Ginseng is considered a valuable natural herb in the East as well as the West. Although most research has shown that there were no side effects of ginseng extracts, several studies reported that various saponins extracted from herbal plants facilitate hemolysis or exert hepatic toxicity (Lee et al. 2009). In our study, the administration of 100 mg/kg of ginseng extract did not demonstrate any hepatic damages as well as other studies. After an intraperitoneal injection with ginseng powder (50–100 mg/kg) to the animals in Benzo(α)pyrene induced liver damage, serum levels of aspartate aminotransferase (AST) and alanine transaminase (ALT) were significantly decreased (Kim et al. 2007). The red ginseng extract (50–100 mg/kg) also reduced the activity of AST and ALT in carbon tetrachloride induced liver injury (Lee et al. 2003). We have even found that an R1 ginsenosides combination decreased the plasma levels of AST and ALT in hyperlipidemia mice (Jang 2008). Therefore, we determined the standard levels of injection by the amount of injection when AST/ALT activity was improved. We have now extended our ginseng studies to the apoE KO mouse model that exhibits advanced atherosclerosis, increased tissue oxidation, and altered immune system.

R1 contained richer amounts of ginsenoside Rb1, Rb2, and Rc than R2. It was confirmed that the R1 exerted a protective effect against hepatic injury prompted by H2O2 treatment in previous studies (Lee et al. 2009). Also, previous studies reported that PD types of ginsenosides were effective not only in improving conditions of obesity, fatty liver, and hypertriglyceridemia in rodent models fed with a high-fat diet (Liu et al. 2010; Kim et al. 2009) but also in regulating inflammatory responses by inducing heme oxygenase (HO)-1, inhibiting inducible nitric oxide synthase (iNOS), and suppressing the tumor necrosis factor (TNF)-α expression in vitro (Lee et al. 2005; Cho et al. 2006). Moreover, ginsenoside PTs inhibit energy gain and normalize hypothalamic neuropeptides associated with the control of obesity in rats (Kim et al. 2009) and have a cytoprotective effect through their action against oxidative stress by blocking an increase in LPS-induced iNOS and COX-2 expressions via control of NFκB, which may be responsible for the chemoprevention of inflammatory diseases (Kwok et al. 2010; Oh et al. 2004). Thus, these data suggest that the ginsenosides combination with different ratios may affect hyperlipidemia and its related inflammatory response in liver.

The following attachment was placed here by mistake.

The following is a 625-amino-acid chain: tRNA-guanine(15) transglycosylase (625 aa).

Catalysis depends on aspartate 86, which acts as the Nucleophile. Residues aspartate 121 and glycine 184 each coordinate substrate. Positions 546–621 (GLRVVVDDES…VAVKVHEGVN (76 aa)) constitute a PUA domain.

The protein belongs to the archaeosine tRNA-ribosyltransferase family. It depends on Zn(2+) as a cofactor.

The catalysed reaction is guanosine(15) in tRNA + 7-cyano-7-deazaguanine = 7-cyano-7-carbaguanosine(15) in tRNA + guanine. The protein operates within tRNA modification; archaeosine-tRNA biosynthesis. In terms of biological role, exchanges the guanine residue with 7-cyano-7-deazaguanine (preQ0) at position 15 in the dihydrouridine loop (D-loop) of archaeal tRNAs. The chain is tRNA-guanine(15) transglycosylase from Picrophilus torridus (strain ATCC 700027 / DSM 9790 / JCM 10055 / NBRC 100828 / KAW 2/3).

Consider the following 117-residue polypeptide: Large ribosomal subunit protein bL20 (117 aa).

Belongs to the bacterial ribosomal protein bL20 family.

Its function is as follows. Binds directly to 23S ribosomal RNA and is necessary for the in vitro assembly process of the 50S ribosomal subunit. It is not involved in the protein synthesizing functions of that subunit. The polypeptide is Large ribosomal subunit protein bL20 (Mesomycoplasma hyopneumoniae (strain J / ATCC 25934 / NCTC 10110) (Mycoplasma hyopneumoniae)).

Cell death plays an important role in immunogenesis, during inflammation and in the resolution of inflammatory reactions. The mechanisms and mediators involved have not yet been fully elucidated, but there is evidence that surrounding cells adjacent to inflammation kill themselves by apoptosis, increasing the damage caused by inflammatory reactions. One of the major pro-inflammatory factors, TNF-α, is involved in insulin resistance, inflammatory reactions, and cell apoptosis via various pathways. It also activates JNK and NF-κB (Zhang et al. 2008; Hotamisligil et al. 1993; Feinstein et al. 1993). MAPKs such as ERK1/2, JNK, p38 MAP kinase, PI3 K/PKB, and SAPK regulate inflammatory reactions, proliferation, differentiation, apoptosis, and survival of cells (Lin et al. 2007). PDs that have higher levels of Rb1 and Rd are a TNF-α antagonist, and they lower the synthesis of TNF-α through the inhibition of COX-2, phospho-ERK, and c-Jun expression (Widmann et al. 1999). In this study, the R2 ginsenosides combination was significantly effective in blocking the MAPK signaling pathway, such as c-Jun phosphorylation, and in inhibiting the expression of COX-2, even though both R1 and R2 treatments inhibited IκB-α degradation. Caspase-8 is the most proximal caspase to become activated upon ligation of the Fas molecule. Caspase-8 also cleaves Bid to produce tBid fragments, which then relocates to the mitochondria to further alter the mitochondrial membrane. The mitochondria-mediated pathway results in the activation of caspase-3 and caspase-9, which then activates downstream caspase-8 (Oh and Lee 2004). Our data showed that an R1 and R2 ginsenosides combination increased the expression of Bcl-2, whereas those treatments suppressed the expression of apoptotic signals, caspase-8/-9, and cleaved PARP. Therefore, R1 and R2 had potential anti-proinflammatory and anti-apoptotic effects in the liver of hyperlipidemic mice.